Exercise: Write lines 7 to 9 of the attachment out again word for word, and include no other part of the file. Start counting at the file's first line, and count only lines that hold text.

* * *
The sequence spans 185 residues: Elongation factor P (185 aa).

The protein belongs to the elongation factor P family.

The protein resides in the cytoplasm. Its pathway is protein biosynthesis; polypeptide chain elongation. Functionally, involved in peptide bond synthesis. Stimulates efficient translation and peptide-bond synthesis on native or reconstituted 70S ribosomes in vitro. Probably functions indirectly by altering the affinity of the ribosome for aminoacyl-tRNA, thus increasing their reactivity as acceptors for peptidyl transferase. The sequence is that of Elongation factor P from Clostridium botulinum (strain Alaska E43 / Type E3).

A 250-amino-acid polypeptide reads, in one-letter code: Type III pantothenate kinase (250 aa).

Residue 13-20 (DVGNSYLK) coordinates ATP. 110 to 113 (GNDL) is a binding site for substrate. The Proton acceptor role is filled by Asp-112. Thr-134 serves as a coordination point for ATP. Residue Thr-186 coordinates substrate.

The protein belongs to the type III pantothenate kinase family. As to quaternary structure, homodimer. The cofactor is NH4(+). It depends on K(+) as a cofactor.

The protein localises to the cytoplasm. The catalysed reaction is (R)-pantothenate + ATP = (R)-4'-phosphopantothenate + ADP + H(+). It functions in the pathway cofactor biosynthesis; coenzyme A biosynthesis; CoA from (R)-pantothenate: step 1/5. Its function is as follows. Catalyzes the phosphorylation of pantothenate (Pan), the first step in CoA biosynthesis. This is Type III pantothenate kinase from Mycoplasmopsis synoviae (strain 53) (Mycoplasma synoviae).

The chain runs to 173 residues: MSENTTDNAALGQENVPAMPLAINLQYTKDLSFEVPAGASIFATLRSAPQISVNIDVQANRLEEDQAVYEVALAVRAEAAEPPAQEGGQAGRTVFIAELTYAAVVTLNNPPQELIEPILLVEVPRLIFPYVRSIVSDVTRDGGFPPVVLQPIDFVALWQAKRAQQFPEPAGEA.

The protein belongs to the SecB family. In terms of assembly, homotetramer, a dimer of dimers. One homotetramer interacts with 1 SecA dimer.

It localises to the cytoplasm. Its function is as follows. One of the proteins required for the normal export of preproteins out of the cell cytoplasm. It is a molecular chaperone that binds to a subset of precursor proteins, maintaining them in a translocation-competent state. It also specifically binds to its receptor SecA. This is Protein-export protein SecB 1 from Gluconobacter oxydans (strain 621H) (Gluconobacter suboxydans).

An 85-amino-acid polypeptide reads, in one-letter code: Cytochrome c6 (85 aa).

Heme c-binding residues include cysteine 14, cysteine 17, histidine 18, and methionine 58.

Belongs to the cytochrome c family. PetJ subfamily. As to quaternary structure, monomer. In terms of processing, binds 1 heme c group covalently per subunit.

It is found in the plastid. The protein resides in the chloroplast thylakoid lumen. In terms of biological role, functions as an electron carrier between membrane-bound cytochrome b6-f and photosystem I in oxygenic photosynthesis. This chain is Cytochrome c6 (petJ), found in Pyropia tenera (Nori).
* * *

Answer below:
The protein localises to the cytoplasm. The catalysed reaction is (R)-pantothenate + ATP = (R)-4'-phosphopantothenate + ADP + H(+). It functions in the pathway cofactor biosynthesis; coenzyme A biosynthesis; CoA from (R)-pantothenate: step 1/5. Its function is as follows. Catalyzes the phosphorylation of pantothenate (Pan), the first step in CoA biosynthesis. This is Type III pantothenate kinase from Mycoplasmopsis synoviae (strain 53) (Mycoplasma synoviae).

The chain runs to 173 residues: MSENTTDNAALGQENVPAMPLAINLQYTKDLSFEVPAGASIFATLRSAPQISVNIDVQANRLEEDQAVYEVALAVRAEAAEPPAQEGGQAGRTVFIAELTYAAVVTLNNPPQELIEPILLVEVPRLIFPYVRSIVSDVTRDGGFPPVVLQPIDFVALWQAKRAQQFPEPAGEA.

The protein belongs to the SecB family. In terms of assembly, homotetramer, a dimer of dimers. One homotetramer interacts with 1 SecA dimer.